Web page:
This Labor Day weekend, the family took a trip to Sugarland, Houston to attend Missy JJ’s skating competition. Houston is about 4-5 hours from Dallas. We stopped midway at Buffalo, Texas as we had a late start and completed the rest of the journey on Saturday morning. While the main focus of the trip was the competition, we were able to grab a few hours to visit a couple of nearby spots.
As the name suggests, Sugar Land was originally a sugarcane plantation that has since developed into an upscale, diverse community, with fine dining, shopping and several different attractions nearby, including the Houston Museum of Natural Science. The Imperial Sugar factory had been housed here for over a century until its closure in 2003. The company headquarters are still here in Sugar Land. In fact, the city seal boasts the 5 pointed Texas Lone Star and the Imperial Sugar crown logo, something we found interesting.
During a lull in the competition, we took an hour out to try the Songkran Thai that was just a couple of minutes away from the rink. Named for the Thai New Year, Songkran was very unique with respect to its ambience. I loved the huge murals adorning two walls, the tables and chairs of a darker shade with light cushions that blended in very well with the cozy setting of the room.
The food portions were just right but the prices were a little more than what we would normally spend on a lunch. However, the menu offered a variety of vegetarian and gluten-free dishes. The potato puff pastry with cucumber relish was very flavorful and baked! The kids, as always, chose Pad See-Ew while I went with the Kang Phet Tow Hou, a version of the red curry. Mr. JJ chose the Pad Pak Phong Karii, a dry version of the yellow curry. I was pleased with my dish whereas Mr. JJ was not quite as happy, perhaps due to the dry nature of the dish.
That evening, we proceeded to the Swaminarayan Temple in Stafford, TX, just a few minutes drive from Sugar Land. Inaugurated in 2004, this temple is a living example of the might of volunteerism. The website states 1.3 million hours were volunteered to assemble this temple over 16 months.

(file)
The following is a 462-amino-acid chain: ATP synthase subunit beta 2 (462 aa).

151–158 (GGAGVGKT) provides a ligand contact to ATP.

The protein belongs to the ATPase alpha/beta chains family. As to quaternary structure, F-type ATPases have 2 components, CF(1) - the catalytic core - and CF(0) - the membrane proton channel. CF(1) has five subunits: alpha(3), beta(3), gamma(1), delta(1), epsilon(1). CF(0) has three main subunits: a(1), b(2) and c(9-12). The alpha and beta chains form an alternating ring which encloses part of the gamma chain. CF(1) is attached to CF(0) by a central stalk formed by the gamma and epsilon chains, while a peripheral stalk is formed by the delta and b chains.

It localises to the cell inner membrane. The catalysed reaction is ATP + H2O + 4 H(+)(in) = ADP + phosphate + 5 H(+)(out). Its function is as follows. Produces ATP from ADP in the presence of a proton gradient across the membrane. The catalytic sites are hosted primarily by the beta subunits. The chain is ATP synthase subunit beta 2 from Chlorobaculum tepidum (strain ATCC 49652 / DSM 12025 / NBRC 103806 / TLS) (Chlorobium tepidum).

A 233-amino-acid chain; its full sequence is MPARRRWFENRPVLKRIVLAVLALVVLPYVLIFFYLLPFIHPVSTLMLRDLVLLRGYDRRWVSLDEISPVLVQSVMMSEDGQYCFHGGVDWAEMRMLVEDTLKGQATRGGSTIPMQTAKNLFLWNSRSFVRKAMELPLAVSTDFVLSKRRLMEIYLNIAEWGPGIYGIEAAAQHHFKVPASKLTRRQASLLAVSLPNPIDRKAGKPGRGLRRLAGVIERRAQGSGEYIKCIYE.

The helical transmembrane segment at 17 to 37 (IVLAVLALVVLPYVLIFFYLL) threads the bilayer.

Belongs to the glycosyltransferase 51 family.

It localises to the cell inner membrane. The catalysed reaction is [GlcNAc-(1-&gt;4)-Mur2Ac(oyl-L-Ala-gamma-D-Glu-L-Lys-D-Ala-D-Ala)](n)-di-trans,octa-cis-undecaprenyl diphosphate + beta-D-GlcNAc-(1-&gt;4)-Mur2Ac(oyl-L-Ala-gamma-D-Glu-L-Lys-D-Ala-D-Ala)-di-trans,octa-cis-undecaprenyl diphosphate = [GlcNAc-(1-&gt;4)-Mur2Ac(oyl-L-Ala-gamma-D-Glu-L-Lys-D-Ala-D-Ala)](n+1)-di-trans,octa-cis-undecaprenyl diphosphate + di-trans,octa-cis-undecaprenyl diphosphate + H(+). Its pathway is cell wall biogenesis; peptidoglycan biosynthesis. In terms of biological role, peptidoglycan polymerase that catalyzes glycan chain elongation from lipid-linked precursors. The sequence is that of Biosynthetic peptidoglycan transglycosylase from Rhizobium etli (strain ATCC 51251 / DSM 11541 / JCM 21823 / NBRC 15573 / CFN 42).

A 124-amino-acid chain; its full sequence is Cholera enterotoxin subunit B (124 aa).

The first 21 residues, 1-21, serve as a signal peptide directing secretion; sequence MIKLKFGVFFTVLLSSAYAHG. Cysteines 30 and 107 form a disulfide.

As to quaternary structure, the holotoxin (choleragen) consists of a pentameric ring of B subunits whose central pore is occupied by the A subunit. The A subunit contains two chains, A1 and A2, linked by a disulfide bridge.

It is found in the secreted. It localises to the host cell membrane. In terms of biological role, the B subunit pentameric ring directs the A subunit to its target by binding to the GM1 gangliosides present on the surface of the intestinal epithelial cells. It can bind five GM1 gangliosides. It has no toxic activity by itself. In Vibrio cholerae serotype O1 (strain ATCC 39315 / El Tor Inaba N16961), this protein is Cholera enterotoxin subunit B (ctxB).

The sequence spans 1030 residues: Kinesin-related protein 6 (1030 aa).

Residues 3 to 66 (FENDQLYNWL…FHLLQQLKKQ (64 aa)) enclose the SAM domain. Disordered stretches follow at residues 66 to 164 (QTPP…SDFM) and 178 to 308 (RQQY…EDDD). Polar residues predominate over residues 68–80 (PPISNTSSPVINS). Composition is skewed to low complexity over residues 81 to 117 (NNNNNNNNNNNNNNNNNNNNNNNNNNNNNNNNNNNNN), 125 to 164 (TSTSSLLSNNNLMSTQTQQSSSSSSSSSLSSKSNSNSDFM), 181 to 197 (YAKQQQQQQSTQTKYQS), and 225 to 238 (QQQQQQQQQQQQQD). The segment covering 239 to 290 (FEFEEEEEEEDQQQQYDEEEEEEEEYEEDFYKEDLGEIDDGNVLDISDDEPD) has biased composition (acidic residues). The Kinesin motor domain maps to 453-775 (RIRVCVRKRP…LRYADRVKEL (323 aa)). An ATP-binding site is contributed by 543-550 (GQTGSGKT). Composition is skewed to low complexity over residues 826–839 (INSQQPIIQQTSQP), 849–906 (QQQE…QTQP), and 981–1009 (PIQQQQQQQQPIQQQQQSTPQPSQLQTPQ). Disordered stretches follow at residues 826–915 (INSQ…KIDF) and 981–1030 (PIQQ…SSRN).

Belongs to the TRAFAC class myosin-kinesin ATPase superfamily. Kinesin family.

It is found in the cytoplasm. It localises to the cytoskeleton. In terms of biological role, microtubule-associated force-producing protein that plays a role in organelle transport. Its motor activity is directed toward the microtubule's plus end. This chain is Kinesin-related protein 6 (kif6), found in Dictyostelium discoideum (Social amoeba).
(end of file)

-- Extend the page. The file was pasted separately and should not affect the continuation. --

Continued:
What impressed me more than the religious aspect was the architectural beauty of this temple! Placed on five acres of land with reflecting pool and fountains on three sides and wide steps leading into the main temple, the temple looks bathed in moonlight. The Turkish limestone exterior adds an ethereal beauty to the temple silhouette. The inside of the temple is made of Italian marble and is a feast to the eye for its architectural finesse. Painstakingly detailed, the inner cupola of the temple provides the best acoustics, resonating the chanting that goes on in the temple. The large windows that open to the outdoors on both sides add to the feeling of natural beauty and serenity. And plenty of ventilation for when the temple gets busy, really busy.
There was a true spiritual sense when I walked into the temple. Men and women had separate seating sections, the latter being in the back. Something that didn’t sit well with me. But irrespective, the view of the deities was very good despite a steady stream of devotees. Men were allowed to circumambulate the sanctum sanctorum but not women.
Photography was not allowed inside the temple as in many religious places. Footwear had to be placed in separate banks for men and women. The website provides a detailed list of Do’s and Dont’s.
The Shayona Cafe and the Shayona Sweets and Snacks shop on the temple premises offer an all-vegetarian menu for hungry visitors. The outside of the temple offers a sense of tranquility even in the midst of the crowds. Parking place is aplenty. Just the architecture alone is a good reason to visit the temple, no matter what one’s religious beliefs may be.
Since it was past 8pm by the time we left, the Shayona cafe was closed. So we headed to Maharaja Bhog restaurant off Hwy 59 where we met up with friends and joined the long list of people awaiting a table. The wait was about forty minutes long for a busy Saturday night. Maharaja Bhog is an all vegetarian, all you can eat restaurant serving Gujarati and Rajasthani style foods on a “ThAli”, a plate. The service is what makes this restaurant different. The servers start with warm water to wash hands at the table before and after the meal. A large empty plate with multiple small bowls is placed before you and then the service begins. Guests can choose a milder version of spice if it suits their taste better.
My plate was quickly filled with a Dhokla, fritter, dahi vada, and jilebi. Green and tamarind chutneys appeared on the plate followed by small bowls. Four different varieties of sabjis filled the bowls, one with chickpeas, one with cottage cheese, one with cauliflower and potato and the last made out of sprouts that was slightly sweet. The next few minutes, our hungry group dug into second and third and fourth helpings of rotis and puris, each one so light and soft. Then came white rice paired with three different varieties of gravy, including the Dhal Khadi. Pulav and Khichdi were also served. A tall glass of spiced buttermilk rounded out the meal. I was so stuffed I could hardly walk.
The restaurant was understandably busy but the wait staff did an excellent job keeping us well fed in a timely fashion. The meals were authentic and appetising. I would have liked to see a smaller bill but the experience was not to be missed and the food servings were unlimited.
Good food, good company- what more could one ask for while on the road.